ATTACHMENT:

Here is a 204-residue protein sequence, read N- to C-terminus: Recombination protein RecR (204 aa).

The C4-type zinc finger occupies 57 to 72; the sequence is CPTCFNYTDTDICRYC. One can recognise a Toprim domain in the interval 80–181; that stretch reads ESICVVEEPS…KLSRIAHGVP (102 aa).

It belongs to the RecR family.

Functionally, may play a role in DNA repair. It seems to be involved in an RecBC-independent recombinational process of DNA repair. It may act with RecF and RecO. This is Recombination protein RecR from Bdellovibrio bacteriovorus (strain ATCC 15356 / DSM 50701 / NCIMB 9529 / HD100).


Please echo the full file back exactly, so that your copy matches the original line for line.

Here is a 204-residue protein sequence, read N- to C-terminus: Recombination protein RecR (204 aa).

The C4-type zinc finger occupies 57 to 72; the sequence is CPTCFNYTDTDICRYC. One can recognise a Toprim domain in the interval 80–181; that stretch reads ESICVVEEPS…KLSRIAHGVP (102 aa).

It belongs to the RecR family.

Functionally, may play a role in DNA repair. It seems to be involved in an RecBC-independent recombinational process of DNA repair. It may act with RecF and RecO. This is Recombination protein RecR from Bdellovibrio bacteriovorus (strain ATCC 15356 / DSM 50701 / NCIMB 9529 / HD100).